What is microplastic?
The difference between macro- and microplastic is set to be 5 millimetres. Everything below 5 millimetres can be categorised as microplastic.
Microplastic can come from 2 different sources. Broken plastic products are a considerable factor, but also wear of products releases a lot of microplastic. An example of a larger product that turns into microplastic over time could be a plastic bag that is degraded to smaller and smaller pieces in the course of months or years. If it is on the surface of the sea and thus exposed to UV light from the sun, this process is much faster. If the bag sinks to the bottom of the ocean where the water is dark and stagnant, the degradation process stops and the bag can be there for hundreds of years.(*)
Wear of products such as textile and tires are also examples of microplastic sources. Every time we wash our clothes in the washing machine, millions of fibres are worn of and end up in the sea environment. This kind of microplastic from broken plastic products and wear is called secondary microplastic. Wastewater treatment plants cannot keep back those little particles, and if they are retained in the sludge they end up in the fields(*). More than 50% of the danish wastewatersludge is brought out to fields as a fertilizer supplement and in this way plastic ends up in our environment.
Today we don’t know how much plastic pollution the individual sources each add to the environment, making it difficult to find solutions.
Microplastic in lotions, toothpaste and paint
Microplastic can also be directly produced. A good example is microplastic that is blended into toothpaste, scrub lotions and paint. Microscopic beads of microplastic is blended into these products to have a scrubbing and grinding effect, most often polyethylen (PE) or polypropylen (PP). There can be up to 350.000 pieces in one single lotion. This form of microplastic is called primary microplastic.
The app 'Beat The Microbead'
Plastic Change works to completely phase out primary microplastic that is blended into cosmetics and other care products. Read more about how to scan your way around products with added microplastic using the app: 'Beat The Microbead'.
In January 2018 a report was released (Danish only), made by COWI for The Danish Environmental Protection Agency (EPA), about the lack of knowledge on microplastic - both nationally and internationally.
This report was the runner-up to a previous report released in 2015 about the sources and amounts of microplastic in Denmark which collected worldwide research on microplastics in wastewater. The report (2015) was the first suggestion of an overview of microplastic sources in Denmark. Many assumptions underlie the conclusions of the report, among other things the fact that the sources of microplastic come from tires especially. Based on theoretical calculations the report concluded that car tires is by far the largest source of microplastic discharge by approx. 60%. However, this is yet not measured and is still only in theory, which the newest report from 2018 also confirms - we still don't know the amount of microplastic in nature, where it comes from, or even how to properly measure it. The report from 2015 was therefore a first important study, however a desk job, and the report from 2018 urges that we still remain to find out whether those numbers in the reports can be confirmed in nature. Are tires and road stripes, textile laundry and more the number one causes?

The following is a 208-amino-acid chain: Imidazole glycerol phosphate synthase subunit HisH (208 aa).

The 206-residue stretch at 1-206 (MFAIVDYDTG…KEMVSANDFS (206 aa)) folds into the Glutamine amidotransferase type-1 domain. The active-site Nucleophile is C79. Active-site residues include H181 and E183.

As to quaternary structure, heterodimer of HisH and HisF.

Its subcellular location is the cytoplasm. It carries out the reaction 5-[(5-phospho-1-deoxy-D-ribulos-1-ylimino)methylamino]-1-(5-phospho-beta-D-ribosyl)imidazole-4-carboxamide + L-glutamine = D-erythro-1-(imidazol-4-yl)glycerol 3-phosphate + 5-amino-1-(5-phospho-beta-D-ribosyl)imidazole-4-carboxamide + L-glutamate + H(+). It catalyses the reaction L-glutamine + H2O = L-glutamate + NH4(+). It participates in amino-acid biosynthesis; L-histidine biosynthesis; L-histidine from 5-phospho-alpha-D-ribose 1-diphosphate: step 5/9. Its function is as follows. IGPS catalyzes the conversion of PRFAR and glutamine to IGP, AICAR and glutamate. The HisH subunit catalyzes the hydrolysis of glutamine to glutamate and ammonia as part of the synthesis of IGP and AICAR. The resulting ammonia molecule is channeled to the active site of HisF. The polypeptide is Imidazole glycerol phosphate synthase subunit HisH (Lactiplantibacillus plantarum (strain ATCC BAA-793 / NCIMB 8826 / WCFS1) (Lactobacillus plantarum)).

This is something we continue to learn a lot more about in the Plastic Change project: Plastic free Roskilde Fjord (briefly described here). With the project in Roskilde fjord, we get completely new knowledge about the extent of microplastic in beach sand, the column of water, lugworms and clams, and we research in absorption and transportation in the food chain as well as analyse all sources. By analyzing the content of microplastic locally in wastewater treatment plans in Roskilde fjord, before and after purification, we get important knowledge about whether the wastewater treatment plants retain the microplastic that can be found in beauty products and laundry. International studies show that wastewater treatment plants only partly retain the microplastic, but we still need to understand where it ends up. That is why we also analyse the sludge from the wastewater treatment plants. At least 50% of the wastewater sludge in Denmark is dispersed as fertilizer in Danish fields. In this way, microplastic potentially ends up in the fields and can be washed out to lakes, streams and thus the ocean.